Update May 2012: The standard is on-track for final approval in 2012. Balloting raised no serious objections, so the following list of SV12 enhancements can be safely relied on.
An initial draft of the upcoming IEEE Std 1800-2012 will be completed before the end of 2011. Although theoretically anything could happen during the rounds of balloting that will take place during 2012, I think it’s already safe to predict the big picture of what will be added by SV12.
- Discrete modeling. For context, start here. Generic (typeless) nets and ports with the new interconnect keyword. User-defined resolution functions with the new nettype keyword.
- Checkers more like modules. No net declarations yet, but there will be output arguments, conditional/looping statements, immediate assertions, task enables, let declarations, and continuous assignments to checker variables. Also, in checkers old-style always will be replaced with always_[comb,ff,latch].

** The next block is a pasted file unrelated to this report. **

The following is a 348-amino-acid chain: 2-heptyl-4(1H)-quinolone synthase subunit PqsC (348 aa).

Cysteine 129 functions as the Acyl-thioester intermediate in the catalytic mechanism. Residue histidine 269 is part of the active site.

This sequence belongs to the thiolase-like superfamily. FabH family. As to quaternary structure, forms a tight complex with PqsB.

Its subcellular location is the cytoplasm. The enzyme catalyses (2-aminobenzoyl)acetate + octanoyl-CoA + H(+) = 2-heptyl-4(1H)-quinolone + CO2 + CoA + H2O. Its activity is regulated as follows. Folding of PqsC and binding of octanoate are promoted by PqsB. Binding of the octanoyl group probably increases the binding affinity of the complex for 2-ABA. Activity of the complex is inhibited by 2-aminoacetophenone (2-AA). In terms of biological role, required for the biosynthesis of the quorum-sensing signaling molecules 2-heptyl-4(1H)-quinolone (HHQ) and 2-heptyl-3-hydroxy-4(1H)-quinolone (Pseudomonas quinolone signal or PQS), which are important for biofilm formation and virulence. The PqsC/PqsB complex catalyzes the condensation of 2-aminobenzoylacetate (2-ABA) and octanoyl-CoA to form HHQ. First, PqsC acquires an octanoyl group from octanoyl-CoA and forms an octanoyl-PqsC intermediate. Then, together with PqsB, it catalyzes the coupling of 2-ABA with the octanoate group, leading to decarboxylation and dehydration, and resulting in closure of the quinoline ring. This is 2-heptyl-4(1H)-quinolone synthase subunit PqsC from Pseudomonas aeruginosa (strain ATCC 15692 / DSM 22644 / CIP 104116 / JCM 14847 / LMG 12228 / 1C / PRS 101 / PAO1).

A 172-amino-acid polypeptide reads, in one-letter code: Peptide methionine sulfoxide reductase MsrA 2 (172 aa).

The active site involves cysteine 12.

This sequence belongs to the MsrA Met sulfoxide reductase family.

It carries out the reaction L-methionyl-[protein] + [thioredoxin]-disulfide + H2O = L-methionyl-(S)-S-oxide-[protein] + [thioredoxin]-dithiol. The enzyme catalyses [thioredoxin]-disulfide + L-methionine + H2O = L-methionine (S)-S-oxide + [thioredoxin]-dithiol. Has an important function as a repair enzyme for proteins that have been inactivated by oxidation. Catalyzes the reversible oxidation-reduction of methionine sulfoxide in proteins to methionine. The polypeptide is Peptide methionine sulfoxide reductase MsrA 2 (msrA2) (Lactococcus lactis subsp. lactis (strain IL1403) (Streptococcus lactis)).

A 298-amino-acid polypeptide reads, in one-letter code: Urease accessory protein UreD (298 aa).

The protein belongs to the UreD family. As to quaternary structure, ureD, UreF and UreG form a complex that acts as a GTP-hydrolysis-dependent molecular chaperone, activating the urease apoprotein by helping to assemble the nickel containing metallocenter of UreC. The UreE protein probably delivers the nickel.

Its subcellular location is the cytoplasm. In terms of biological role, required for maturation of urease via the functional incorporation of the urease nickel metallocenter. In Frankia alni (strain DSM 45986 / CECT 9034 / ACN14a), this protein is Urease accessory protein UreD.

- Very deferred immediate assertions. The assert #0 syntax will be maintained for backward compatibility, but will be mostly replaced in practice with assert final, which will not mature until the Postponed region.
- More data types in assertions. Reals, queues, dynamic/associative arrays. But not class objects.
- Uniqueness constraints. Reuses the unique keyword in constraints to instruct randomization that each in a group of variables should get distinct values.
- Java-style interface classes. Classes can implement multiple protocols to get most of the benefits of multiple inheritance, as discussed here.
- e-style soft constraints. Like “keep soft” in e with the new soft keyword.
- Programmable bin construction. According to Dave Rich, “the most important enhancement for testbench writers”. (The proposal.)
A big request that you won’t get in SV12: aspect-oriented programing (AOP).